After I graduated college I spent six months waiting tables and substituting at a day school in suburban Chicago. I bought myself a fancy gym membership, and became one of those people who schedules her day around a workout. Mostly I went to the branch near my parents house, but occasionally I went to others depending on what time I was teaching.
One day I went to the suburban branch of my gym and positioned myself in the back of the weight room to begin my circuit. Standing in front of me with his back to me was a tall, muscular black man. He was bald, had one ear pierced, and was working with a tiny personal trainer (I’m 4’11” and she was no taller than me).
Oh. My. God. I thought. That’s Michael Jordan. I’m working out at the same gym as Michael Jordan.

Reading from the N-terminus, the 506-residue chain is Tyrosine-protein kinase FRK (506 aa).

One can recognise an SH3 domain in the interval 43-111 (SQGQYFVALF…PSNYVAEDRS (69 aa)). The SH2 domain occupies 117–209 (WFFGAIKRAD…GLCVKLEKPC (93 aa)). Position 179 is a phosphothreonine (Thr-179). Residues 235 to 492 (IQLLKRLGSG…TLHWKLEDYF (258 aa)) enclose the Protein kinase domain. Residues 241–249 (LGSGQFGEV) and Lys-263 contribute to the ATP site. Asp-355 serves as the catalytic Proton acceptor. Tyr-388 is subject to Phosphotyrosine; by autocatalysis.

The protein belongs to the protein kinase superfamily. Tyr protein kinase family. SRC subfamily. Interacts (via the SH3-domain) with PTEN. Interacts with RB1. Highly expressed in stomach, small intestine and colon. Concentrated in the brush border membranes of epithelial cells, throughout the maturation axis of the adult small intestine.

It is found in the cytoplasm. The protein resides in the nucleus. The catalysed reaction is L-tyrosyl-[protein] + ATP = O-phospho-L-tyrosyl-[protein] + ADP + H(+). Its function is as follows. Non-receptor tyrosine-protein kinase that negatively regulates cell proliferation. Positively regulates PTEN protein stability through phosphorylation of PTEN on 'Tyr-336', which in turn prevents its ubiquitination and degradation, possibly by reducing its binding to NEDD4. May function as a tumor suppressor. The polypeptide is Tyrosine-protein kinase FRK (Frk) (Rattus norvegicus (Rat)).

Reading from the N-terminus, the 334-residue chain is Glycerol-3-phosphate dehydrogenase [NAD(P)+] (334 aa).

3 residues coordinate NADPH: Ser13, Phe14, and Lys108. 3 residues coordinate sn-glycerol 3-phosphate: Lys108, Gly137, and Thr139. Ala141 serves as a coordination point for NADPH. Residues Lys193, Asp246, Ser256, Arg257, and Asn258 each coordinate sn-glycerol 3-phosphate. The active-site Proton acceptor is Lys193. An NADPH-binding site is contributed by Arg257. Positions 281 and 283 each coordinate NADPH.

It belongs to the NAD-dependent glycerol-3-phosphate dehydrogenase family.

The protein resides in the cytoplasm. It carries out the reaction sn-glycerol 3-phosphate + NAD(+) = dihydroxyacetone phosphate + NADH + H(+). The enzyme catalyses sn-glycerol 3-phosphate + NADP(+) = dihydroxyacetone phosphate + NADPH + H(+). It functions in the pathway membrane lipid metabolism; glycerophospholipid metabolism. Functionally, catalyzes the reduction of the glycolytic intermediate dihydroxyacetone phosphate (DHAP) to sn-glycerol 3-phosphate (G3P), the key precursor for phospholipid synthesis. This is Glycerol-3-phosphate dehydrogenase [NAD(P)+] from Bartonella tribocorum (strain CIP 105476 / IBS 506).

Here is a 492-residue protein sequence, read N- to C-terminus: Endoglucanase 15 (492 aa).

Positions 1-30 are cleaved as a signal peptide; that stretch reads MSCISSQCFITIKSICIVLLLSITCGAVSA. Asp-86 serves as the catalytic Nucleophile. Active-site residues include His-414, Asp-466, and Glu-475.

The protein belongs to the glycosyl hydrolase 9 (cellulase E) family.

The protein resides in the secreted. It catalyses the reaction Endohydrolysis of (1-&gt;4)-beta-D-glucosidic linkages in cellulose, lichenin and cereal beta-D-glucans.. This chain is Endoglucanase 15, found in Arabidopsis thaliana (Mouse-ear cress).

I’ve never been a huge basketball fan, but growing up in Chicago in the '90s, Michael Jordan was at least as important as God. When he announced his retirement, our gym class was canceled so we could watch the press conference. Life-sized posters of him in flight were all over my grammar school. Though of course I’d never met him, he felt like a relative, or a friend of my parents — very familiar.
Almost as soon as I had my realization I was horrified at myself. How could I possibly be so racist? There was a tall black man working out at a suburban gym so I just assumed it was Michael Jordan? I was so embarrassed. I immediately began internally scolding myself for being such a racist and was in the middle of a nice long silent rant when the guy turned around and ... it was Michael Jordan. He grunted at me (we were the only two people using weights) and returned to his trainer.
So maybe I’m a racist and maybe I’m just really good at recognizing people from behind.
Tamar Fox likes PG Wodehouse, polka dots, and whiskey. She sees a surprising number of celebrities at the gym.